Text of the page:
San Francisco (California), USA – The music of one of Brazil’s biggest stars, Lenine, will be available in the United States in July 2006 through Six Degrees. Lenine‘s self-titled US debut,Lenine, includes material from three Brazilian releases.
Lenine announces himself right away, starting the compilation with the sounds of acoustic guitars over the distant pounding of drums, and leading into the effortless funk of “Jack Soul Brasileiro.” His rhythmic singing blurs the boundary between song and rap. A break featuring traditional forro accordion and maracatú drums from northeastern Brazil is embroidered with brief electric guitar power chords. The song reflects Lenine’s own roots in the city of Recife, one of Brazil’s oldest and most diverse cities.
Recife has a rich cultural mix of African, Portuguese, Dutch and other European traditions mixed with distinctive traditional music forms and rhythms. “To reflect on my surroundings has always been my goal,” he says. “Pop and samba, rock and the Brazilian maracatu, the popular and erudite, analog and digital, they are all tools I use.”
Some of the most striking pieces on Lenine are the works that take a particularly Brazilian approach to electronica.
Lenine refers to “0 Dia Em Que Faremos Contato” as “retro-futuristic science fiction.” A subtle tinge of electronica floats beneath what otherwise sounds like easily recognizable MPB, adding an unexpected hue and an aura of mystery. Science fiction also lurks in the background of “0 Marco Marciano,” where the simple, appealing mix of acoustic strings, electronic processing, and distant synth drones suggests some kind of brain-twisting collaboration between the legendary Brazilian mandolinist Jacob Do Bandolim and the Bohemian electropop of CocoRosie.
Of course, Lenine couldn’t reach the stature of national hero in a music-crazy land like Brazil without attracting some international attention. Among those paying attention was the NY Latin-funk collective Yerba Buena, who appear on “Rosebud (0 Verbo E A Verba),” a song that seems to exist in a time warp of 1950s Latin pop, 1970s New York salsa and 21st-century post-drum’n’bass production. The rock band Living Colour plays on Lenine’s “0 Homem DOS Olhos De Raio X” – a psychedelia-laced, R&B-based take on the cult film The Man With TheX-Ray Eyes.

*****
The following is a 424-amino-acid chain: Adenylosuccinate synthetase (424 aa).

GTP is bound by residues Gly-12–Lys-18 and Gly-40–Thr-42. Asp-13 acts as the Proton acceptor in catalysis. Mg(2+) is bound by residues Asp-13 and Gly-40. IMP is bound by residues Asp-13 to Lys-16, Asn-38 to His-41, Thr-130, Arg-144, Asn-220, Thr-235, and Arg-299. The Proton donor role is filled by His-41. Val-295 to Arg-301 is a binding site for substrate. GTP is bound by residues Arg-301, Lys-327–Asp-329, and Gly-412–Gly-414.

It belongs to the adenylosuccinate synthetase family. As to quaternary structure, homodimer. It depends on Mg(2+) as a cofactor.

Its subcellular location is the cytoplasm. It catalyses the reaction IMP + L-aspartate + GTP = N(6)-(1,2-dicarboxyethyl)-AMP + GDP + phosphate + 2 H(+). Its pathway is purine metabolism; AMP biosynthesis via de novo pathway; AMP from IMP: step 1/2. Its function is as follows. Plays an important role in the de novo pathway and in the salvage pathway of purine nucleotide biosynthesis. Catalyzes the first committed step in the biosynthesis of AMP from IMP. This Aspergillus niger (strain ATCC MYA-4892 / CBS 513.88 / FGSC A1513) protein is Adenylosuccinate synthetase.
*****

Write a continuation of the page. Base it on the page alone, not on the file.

“Nem 0 Sol, Nem A Lua, Nem Eu” features the gifted jazz trombonist Steve Turre, who might be best known as part of the Saturday Night Live band, but who has for years made music with conch shells. “A cyber-punk ‘Ring Around The Rosy'” is how Lenine describes this lovely, languorous ballad – its faint, twittering electronics and muted seashells “taking this song to remote sandy beaches… in Saturn!”
Another organic sound turned on its head is the Brazilian berimbau, a percussion instrument that looks like an archery bow with a coconut shell at one end. Brazilian percussionist Nana Vasconcelos, who also appears on Lenine, has made this sound somewhat familiar to jazz and world music fans, but on “Tubi Tupy” Lenine multitracks the instrument and turns it into a kind of one-string funk guitar. Add trip-hop rhythms and electronic programming, and you get what Lenine refers to as “the genetic code of the racial mix found in Brazil.”
The sounds of the African diaspora – the bluesy guitars in “Na Pressao,” the samba drums on “Lavadeira Do Rio,” the high-octane funk of “A Rede,” even the rap-rock of “Alzira e a Torre” – all coexist peacefully and musically on Lenine.